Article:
Footnote: Details of the gunfight have never been made clear but it is known that Smith carried a rifle with which he shot Reid. According to many sources it was a Model 1892 Winchester, whereabouts evidently unknown.

The last remark in the footnote is the culmination of what Jeff Smith suspected. The statement, "According to many sources it was a Model 1892 Winchester, whereabouts evidently unknown." is an outright lie, instigated either by Halvorsen or Bohams/Butterfield Auction house. The conversation of the Soapy Smith rifle and family possession of it are clearly noted in the email dated October 14, 2006 and in others dated later, as well as was discussed thoroughly in several phone conversations. 

The rifle sold at Bohams auctions in San Francisco on May 15, 2007 for $7,000 plus Premium and tax.

Authenticity rating (the rifle that Soapy used against Frank Reid): None

Authenticity rating (once owned by Soapy Smith): Slight to None

goldline.jpg

Hand-Guns

goldline.jpg

Soapy's revolver rests beside his corpse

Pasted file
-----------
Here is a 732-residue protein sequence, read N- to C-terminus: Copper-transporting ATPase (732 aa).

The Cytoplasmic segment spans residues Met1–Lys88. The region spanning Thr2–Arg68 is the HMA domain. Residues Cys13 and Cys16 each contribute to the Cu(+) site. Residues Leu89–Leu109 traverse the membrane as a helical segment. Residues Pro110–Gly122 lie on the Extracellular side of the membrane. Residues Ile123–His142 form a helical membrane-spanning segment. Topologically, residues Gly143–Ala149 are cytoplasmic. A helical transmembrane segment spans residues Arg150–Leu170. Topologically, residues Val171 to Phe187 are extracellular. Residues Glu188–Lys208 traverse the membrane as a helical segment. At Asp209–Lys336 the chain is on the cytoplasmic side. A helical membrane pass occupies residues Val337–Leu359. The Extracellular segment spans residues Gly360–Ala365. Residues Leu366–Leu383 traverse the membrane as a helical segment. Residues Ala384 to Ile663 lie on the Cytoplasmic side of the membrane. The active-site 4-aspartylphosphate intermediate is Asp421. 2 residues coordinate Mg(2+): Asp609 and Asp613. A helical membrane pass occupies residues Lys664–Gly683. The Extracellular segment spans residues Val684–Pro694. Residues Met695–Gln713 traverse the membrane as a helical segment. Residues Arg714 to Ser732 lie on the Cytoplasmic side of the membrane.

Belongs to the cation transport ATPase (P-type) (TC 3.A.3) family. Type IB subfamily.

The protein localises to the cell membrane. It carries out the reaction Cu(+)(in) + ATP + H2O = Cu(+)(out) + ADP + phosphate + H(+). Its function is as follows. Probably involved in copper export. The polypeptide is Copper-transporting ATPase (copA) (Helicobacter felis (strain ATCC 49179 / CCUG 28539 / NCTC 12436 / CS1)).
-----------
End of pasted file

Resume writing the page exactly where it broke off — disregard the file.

Soapy_and_Gun.jpg
Soapy Smith in the morgue

Soapys_double_action_closeup.jpg
Close-up of Soapy's double-action revolver

This is a close-up of Soapy's double action revolver that was placed on his corpse in the morgue. Looking at the trigger clearly indicates that it is a double action. The make and model of this revolver is harder to verify. It is most probably Soapy's but it is possible that someone placed the revolver there to make the photograph more dramatic.
Authenticity rating:  Possible to Indisputable.

Colt 1889 New Army or Navy
Newarmynavy.jpg
Probable model of revolver Soapy owned

 

This is not Soapy's revolver. In examining the only known photograph of Soapy's pistol as it lay upon his corpse in the morgue, it can only be positively identified as a double-action. There are several different brands of this style revolver that look very similar, therefore the actual model cannot be positively determined. The Colt's model 1889 New Army (.41 caliber) and Navy (.38 caliber) double-action look very similar and was very popular in 1898 during the Spanish-American War. Teddy Roosevelt carried one in battle that had been salvaged from the USS Maine. 


T
he New Army was first introduced in 1889, sometimes called the “.41 frame” for the original caliber made. It was the basis for their very successful line of .38 and .41 caliber, New Army (.41) and Navy (.38) ancestor of the Colt line of full size service revolvers.

The Selmer Revolver
SoapyPistol_PullenColl_01.jpg
Revolver said to be Soapy's